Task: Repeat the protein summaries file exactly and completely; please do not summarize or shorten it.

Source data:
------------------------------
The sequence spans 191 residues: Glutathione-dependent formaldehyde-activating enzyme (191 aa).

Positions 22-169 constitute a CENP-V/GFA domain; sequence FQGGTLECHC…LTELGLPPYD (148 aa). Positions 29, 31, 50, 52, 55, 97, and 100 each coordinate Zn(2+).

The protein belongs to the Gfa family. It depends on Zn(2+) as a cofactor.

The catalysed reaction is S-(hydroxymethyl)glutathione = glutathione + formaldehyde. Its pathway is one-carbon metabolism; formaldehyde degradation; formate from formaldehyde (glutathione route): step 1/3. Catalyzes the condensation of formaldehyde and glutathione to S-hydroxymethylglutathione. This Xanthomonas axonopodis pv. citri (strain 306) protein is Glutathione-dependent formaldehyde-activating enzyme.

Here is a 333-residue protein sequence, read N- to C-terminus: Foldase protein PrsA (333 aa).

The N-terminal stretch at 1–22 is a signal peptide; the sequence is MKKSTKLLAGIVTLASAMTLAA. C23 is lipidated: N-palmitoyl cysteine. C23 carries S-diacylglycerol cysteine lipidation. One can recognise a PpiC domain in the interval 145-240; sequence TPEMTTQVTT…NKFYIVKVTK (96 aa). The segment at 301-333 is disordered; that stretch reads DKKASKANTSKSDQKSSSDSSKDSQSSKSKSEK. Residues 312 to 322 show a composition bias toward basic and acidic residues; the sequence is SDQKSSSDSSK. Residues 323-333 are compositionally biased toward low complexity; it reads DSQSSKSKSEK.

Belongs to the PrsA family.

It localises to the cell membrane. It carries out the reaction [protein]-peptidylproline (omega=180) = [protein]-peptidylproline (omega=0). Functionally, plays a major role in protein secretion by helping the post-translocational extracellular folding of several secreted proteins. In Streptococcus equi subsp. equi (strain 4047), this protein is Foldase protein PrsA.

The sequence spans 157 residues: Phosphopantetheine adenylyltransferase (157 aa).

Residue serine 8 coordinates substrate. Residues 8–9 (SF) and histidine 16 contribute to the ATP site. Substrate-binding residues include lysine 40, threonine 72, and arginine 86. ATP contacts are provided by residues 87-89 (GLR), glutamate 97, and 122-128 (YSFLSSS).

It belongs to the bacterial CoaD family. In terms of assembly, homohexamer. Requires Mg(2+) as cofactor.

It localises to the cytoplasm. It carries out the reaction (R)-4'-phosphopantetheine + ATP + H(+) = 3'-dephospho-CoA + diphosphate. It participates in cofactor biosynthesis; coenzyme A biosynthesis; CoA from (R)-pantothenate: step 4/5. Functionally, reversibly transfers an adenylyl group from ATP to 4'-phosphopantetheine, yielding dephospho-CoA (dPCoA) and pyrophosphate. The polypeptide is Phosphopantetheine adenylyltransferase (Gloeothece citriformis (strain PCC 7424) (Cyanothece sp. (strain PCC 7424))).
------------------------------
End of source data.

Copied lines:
The sequence spans 191 residues: Glutathione-dependent formaldehyde-activating enzyme (191 aa).

Positions 22-169 constitute a CENP-V/GFA domain; sequence FQGGTLECHC…LTELGLPPYD (148 aa). Positions 29, 31, 50, 52, 55, 97, and 100 each coordinate Zn(2+).

The protein belongs to the Gfa family. It depends on Zn(2+) as a cofactor.

The catalysed reaction is S-(hydroxymethyl)glutathione = glutathione + formaldehyde. Its pathway is one-carbon metabolism; formaldehyde degradation; formate from formaldehyde (glutathione route): step 1/3. Catalyzes the condensation of formaldehyde and glutathione to S-hydroxymethylglutathione. This Xanthomonas axonopodis pv. citri (strain 306) protein is Glutathione-dependent formaldehyde-activating enzyme.

Here is a 333-residue protein sequence, read N- to C-terminus: Foldase protein PrsA (333 aa).

The N-terminal stretch at 1–22 is a signal peptide; the sequence is MKKSTKLLAGIVTLASAMTLAA. C23 is lipidated: N-palmitoyl cysteine. C23 carries S-diacylglycerol cysteine lipidation. One can recognise a PpiC domain in the interval 145-240; sequence TPEMTTQVTT…NKFYIVKVTK (96 aa). The segment at 301-333 is disordered; that stretch reads DKKASKANTSKSDQKSSSDSSKDSQSSKSKSEK. Residues 312 to 322 show a composition bias toward basic and acidic residues; the sequence is SDQKSSSDSSK. Residues 323-333 are compositionally biased toward low complexity; it reads DSQSSKSKSEK.

Belongs to the PrsA family.

It localises to the cell membrane. It carries out the reaction [protein]-peptidylproline (omega=180) = [protein]-peptidylproline (omega=0). Functionally, plays a major role in protein secretion by helping the post-translocational extracellular folding of several secreted proteins. In Streptococcus equi subsp. equi (strain 4047), this protein is Foldase protein PrsA.

The sequence spans 157 residues: Phosphopantetheine adenylyltransferase (157 aa).

Residue serine 8 coordinates substrate. Residues 8–9 (SF) and histidine 16 contribute to the ATP site. Substrate-binding residues include lysine 40, threonine 72, and arginine 86. ATP contacts are provided by residues 87-89 (GLR), glutamate 97, and 122-128 (YSFLSSS).

It belongs to the bacterial CoaD family. In terms of assembly, homohexamer. Requires Mg(2+) as cofactor.

It localises to the cytoplasm. It carries out the reaction (R)-4'-phosphopantetheine + ATP + H(+) = 3'-dephospho-CoA + diphosphate. It participates in cofactor biosynthesis; coenzyme A biosynthesis; CoA from (R)-pantothenate: step 4/5. Functionally, reversibly transfers an adenylyl group from ATP to 4'-phosphopantetheine, yielding dephospho-CoA (dPCoA) and pyrophosphate. The polypeptide is Phosphopantetheine adenylyltransferase (Gloeothece citriformis (strain PCC 7424) (Cyanothece sp. (strain PCC 7424))).